Is there a better location to open up Funko’s new Retro Video Games mystery minis than the Arkadia Retrocade? From the arcade cabinet design of the packaging as well as the choice of iconic video games represented. I say it is in fact another example of why Funko is going to take over the world! So let us take a few moments and check out the Retro Video Games mystery minis!
First of all, the arcade itself didn’t pick up these blind boxes. These particular Retro Video Games collectibles all belong to Rhi, one of my co-workers at the arcade. Having said that…I will be totally shocked if the arcade doesn’t end up getting the full set.
Funko has yet to to fail to deliver the goods. With the likes though of Centipede, Q*bert, Dig-Dug, Frogger, and Mega Man. As well as our childhood icons from Ms. Pac-Man and Pac-Man, I think you’ll agree they knocked it out of the park.
I would add that the Retro Video Games Mystery Minis are a bit larger than the typical Funko mini offering. They don’t quite reach three apples high, but these Concord grape soda bottles should prove my point.
Also of interest is that while they are certainly blind mini boxes. You will in fact not pull a Q*bert out of a Dig-Dug box, etc. I have to say I really love this. It will help in filling out your collections quite a bit.
Of the 12 boxes that Rhi opened last evening. I think it is safe to say that Centipede is one of my favorites. The sculpt truly captures the menace of the side art from that classic game.
In addition to the joy of seeing the Retro Video Games mystery minis opened. It was Earl Green that had the bright idea of comparing them to the classic Coleco Doney Kong PVC collectibles.
If you are ready to add Funko’s Retro Video Games Mystery Minis to your own collection. You can totally hop on over to Amazon right this second and place your order!
Goodness gracious. I was so busy celebrating my Wife’s birthday that I neglected to share an Atari Day post! So let us celebrate a belated Atari Day by watching this 1981 promotional video entitled Inside Atari.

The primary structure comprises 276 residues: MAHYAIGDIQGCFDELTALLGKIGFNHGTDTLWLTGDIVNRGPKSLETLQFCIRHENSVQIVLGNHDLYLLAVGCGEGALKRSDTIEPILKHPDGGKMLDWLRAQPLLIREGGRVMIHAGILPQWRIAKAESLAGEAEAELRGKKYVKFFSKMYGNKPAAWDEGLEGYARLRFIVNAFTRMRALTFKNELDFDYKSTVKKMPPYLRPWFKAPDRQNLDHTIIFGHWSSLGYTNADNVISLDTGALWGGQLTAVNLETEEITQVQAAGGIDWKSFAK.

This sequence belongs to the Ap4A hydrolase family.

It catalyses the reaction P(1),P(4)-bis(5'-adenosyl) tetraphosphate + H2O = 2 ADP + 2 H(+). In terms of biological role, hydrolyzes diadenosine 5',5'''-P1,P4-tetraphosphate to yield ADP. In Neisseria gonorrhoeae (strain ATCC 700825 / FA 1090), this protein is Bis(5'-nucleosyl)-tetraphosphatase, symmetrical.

This is most certainly a nice piece of history for the legendary company. By 1981 Atari had three separate divisions going full bore. They had their arcade division releasing titles that helped make the Golden Age of Arcades so memorable. As well as the home console division with the Atari VCS or 2600 as it became known once the 5200 was released a year later – which sold like hotcakes. Atari had as well at this point released the Atari 400 and 800 home computers.
Things were looking absolutely grand for Atari in 1981. Which is why Inside Atari was regularly seen at consumer electronic shows. To say nothing of course of aiding in the wooing of potential investors.
In addition to Inside Atari coming across as a visual pep rally. There are some wonderful nuggets to be gleaned. For example in this screenshot you can see some rom chips for Defender, Pac-Man, Yar’s Revenge, and Graves Manor.
That last one is more than a little noteworthy as it is one of the four original names for 1981’s Haunted House !
Furthermore if you look quickly you can spy some interesting artwork on display. Like this piece for the port of Pac-Man. Which I might add I had not seen before until the release of Tim Lapetino’s stellar Art of Atari tome last year.
All in all Inside Atari runs about five and a half minutes. So obviously it will not be the most in-depth exposé on the workings of the company. It will however give you that perfect snapshot of the glory days of Atari as an entertainment juggernaut.
[Via] Dig That Box RETRO